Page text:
How many times have you heard this advice when wondering how to clean your cel: “Just wipe it with a little alcohol on a cotton ball”? Sounds okay, right? After all, what harm can a simple cotton ball and a few drops of alcohol do?


The first thing you need to know is “cotton” balls aren’t always made from cotton. They are often created using rayon, nylon or a combination of synthetic or cotton-like fibers. Synthetic fibers act as tiny little sandpaper grains or razors on a delicate cel and can actually cut tiny grooves into the surface, thus scoring it. If you aren’t looking for them, you might not even see the scratches, but they are there. Even real cotton, used the wrong way, can do the same thing or worse. After a little shrinkage over time the damaged cel weakens dramatically and usually splits along one of the many “scratch” or fissure lines made by the “cotton” ball.


Now, let’s consider the “alcohol”. Most alcohol found in the home is labeled Rubbing Alcohol and is intended to be used on skin. Most often it is comprised of 70% isopropyl alcohol and 30% water. Sometimes ethanol is added as well.

Both isopropyl alcohol and ethanol leave a residue on the cel surface. That’s not good, but it gets worse. Alcohols are natural water absorbers and natural wetting solutions. So, while the alcohol will wet the cel, dissolving solvent-soluble inks or paints, the water in them will dissolve water-soluble inks or paints, and the ethanol, if present, can attack the cel itself. Additionally, natural emollients on or in the cel are removed in the process, leaving the cel vulnerable to oxidation and airborne acids. In short, the present and future value of the artwork can easily be irreparably compromised.


The only issue being addressed above is “alcohol on a cotton ball.” Cels differ markedly throughout animaton history, depending on their manufacturer, age, treatment over time, and many other factors. The composition of a given cel has not even been taken into consideration in the above discussion; it can’t be without examination. Without knowing what is being treated, the potential to do more harm than good is high.


We get calls regularly asking for our recommendations on how best to manage a specific aspect of cel cleaning. The variables are many and each conditional issue affects the next. After well over 30 years we have come to the conclusion there is only so much we can do over the phone. Not only are we working blind, unable to see the cel, but we have no control over how our advice might be applied—or misapplied. Our best recommendation is to let us see and evaluate the artwork and care for it professionally in the lab, if need be. It makes sense, and it’s the safest and most responsible way to treat your artwork.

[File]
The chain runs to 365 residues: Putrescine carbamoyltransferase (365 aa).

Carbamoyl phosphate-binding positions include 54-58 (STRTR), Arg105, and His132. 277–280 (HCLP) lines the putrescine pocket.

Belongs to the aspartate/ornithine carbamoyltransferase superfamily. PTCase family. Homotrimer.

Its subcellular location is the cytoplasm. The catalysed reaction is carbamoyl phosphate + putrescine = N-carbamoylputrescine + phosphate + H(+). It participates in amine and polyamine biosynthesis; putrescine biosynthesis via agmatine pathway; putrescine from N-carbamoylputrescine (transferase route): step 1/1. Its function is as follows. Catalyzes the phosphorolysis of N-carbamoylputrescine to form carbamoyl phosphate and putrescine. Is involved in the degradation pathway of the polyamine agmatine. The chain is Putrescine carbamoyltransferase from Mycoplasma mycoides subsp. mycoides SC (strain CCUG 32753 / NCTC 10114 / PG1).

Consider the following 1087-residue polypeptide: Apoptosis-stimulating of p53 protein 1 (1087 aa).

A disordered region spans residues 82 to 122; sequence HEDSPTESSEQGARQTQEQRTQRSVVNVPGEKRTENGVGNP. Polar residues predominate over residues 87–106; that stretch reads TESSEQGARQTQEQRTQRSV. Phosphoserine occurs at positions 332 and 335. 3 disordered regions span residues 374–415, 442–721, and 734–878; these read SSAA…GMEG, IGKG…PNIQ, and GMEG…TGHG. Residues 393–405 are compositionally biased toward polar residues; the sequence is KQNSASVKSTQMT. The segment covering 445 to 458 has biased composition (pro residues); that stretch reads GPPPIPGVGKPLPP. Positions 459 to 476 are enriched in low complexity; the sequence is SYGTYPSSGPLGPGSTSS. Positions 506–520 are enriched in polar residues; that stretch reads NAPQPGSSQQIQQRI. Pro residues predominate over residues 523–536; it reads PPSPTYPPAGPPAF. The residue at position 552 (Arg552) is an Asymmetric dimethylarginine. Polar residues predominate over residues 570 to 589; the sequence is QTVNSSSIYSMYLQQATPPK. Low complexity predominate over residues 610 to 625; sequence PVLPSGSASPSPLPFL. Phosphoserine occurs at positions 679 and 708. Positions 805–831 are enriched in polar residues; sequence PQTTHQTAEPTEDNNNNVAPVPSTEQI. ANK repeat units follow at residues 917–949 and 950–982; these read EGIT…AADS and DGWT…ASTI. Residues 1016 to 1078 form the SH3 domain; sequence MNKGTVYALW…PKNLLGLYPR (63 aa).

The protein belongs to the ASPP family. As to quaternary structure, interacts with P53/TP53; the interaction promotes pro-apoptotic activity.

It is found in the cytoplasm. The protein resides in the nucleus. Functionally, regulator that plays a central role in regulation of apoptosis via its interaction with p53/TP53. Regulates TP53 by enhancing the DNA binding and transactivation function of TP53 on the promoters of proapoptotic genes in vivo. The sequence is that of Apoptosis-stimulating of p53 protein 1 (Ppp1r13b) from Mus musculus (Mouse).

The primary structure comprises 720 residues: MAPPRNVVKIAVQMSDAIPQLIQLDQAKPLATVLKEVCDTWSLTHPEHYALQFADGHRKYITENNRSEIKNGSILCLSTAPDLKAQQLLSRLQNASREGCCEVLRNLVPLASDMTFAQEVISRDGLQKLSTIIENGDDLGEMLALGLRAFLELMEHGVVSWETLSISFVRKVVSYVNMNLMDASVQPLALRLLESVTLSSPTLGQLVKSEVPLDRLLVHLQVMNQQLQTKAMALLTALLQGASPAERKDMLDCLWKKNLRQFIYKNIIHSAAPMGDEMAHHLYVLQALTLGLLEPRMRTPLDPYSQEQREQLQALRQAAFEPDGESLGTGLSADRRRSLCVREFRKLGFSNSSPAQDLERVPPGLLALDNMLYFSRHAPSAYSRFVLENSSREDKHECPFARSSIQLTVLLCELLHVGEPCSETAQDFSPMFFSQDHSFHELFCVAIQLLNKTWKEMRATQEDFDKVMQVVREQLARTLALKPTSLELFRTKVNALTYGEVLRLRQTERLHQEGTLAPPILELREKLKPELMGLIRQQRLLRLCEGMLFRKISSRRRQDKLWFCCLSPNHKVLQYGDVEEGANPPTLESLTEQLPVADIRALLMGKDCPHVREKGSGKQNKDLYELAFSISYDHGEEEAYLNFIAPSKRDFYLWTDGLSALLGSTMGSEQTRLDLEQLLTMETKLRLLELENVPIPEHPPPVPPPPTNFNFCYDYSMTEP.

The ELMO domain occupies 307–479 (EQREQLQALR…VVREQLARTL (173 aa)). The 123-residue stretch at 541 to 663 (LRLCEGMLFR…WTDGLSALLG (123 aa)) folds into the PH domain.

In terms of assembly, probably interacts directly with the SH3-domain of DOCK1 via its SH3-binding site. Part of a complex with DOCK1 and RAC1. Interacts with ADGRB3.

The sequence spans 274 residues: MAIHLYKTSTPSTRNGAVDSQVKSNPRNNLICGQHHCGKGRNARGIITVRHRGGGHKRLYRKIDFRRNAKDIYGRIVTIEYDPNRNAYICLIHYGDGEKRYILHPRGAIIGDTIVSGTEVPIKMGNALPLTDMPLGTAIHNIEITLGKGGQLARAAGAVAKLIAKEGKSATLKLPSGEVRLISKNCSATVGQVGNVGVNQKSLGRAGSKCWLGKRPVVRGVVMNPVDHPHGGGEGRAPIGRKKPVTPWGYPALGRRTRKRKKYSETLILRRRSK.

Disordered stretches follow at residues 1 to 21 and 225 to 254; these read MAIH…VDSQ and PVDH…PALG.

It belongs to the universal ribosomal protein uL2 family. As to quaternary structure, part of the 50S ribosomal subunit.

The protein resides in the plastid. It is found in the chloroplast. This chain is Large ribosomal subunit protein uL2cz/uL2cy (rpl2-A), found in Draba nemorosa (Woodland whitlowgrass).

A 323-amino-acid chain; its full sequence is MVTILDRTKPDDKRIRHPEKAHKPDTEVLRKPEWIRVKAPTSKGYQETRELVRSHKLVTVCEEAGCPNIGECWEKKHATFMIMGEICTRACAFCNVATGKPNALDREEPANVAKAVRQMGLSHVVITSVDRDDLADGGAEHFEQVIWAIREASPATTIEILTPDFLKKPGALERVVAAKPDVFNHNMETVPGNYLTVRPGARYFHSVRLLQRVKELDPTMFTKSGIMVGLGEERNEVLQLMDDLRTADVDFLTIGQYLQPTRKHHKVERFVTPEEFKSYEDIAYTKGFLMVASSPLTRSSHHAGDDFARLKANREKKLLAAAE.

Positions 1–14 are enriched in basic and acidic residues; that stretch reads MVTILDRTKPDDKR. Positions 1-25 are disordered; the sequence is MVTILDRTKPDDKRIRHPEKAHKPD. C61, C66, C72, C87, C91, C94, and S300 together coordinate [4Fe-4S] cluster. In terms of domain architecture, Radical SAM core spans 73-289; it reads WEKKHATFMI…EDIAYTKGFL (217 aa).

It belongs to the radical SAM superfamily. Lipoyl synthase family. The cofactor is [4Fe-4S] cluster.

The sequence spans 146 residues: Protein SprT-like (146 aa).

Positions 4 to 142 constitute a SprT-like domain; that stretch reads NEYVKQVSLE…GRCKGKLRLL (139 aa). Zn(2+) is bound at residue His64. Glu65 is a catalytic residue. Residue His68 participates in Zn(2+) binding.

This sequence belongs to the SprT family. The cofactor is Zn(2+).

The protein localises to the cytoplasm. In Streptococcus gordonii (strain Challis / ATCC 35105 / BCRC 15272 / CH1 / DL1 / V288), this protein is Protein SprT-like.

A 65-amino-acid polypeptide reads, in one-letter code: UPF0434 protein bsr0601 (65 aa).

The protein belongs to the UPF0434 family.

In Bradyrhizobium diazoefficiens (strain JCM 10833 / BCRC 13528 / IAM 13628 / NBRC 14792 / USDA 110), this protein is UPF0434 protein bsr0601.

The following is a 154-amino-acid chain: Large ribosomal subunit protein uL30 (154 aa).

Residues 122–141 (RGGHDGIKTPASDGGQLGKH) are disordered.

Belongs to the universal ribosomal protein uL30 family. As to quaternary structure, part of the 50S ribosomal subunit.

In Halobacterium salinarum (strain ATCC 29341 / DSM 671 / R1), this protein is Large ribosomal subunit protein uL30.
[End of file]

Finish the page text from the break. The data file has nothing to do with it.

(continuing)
Having said this, there are some important things you CAN do on your own. They may not sound like much, but may make all the difference in the health and longevitiy of your art:

  • Handle cels or paper art as little as possible and only by the edges with clean and dry hands.
  • Keep all art lying flat until framed properly.
  • You may use a soft, dry cotton cloth, like an old T-shirt, to gently wipe away finger smudges. Wrap the cloth around your index finger and wipe in a gentle circular motion and not ever over the inking or line work.
  • No canned air . . . EVER . . . no matter what you think.
  • Don’t wait till you get to the OMG moment. If you see something unusual or that doesn’t look right on your artwork, call as soon as possible. We will do our best to help you and your artwork, but if you wait the problem won’t heal. And, if you wait too long even we can’t fix it.



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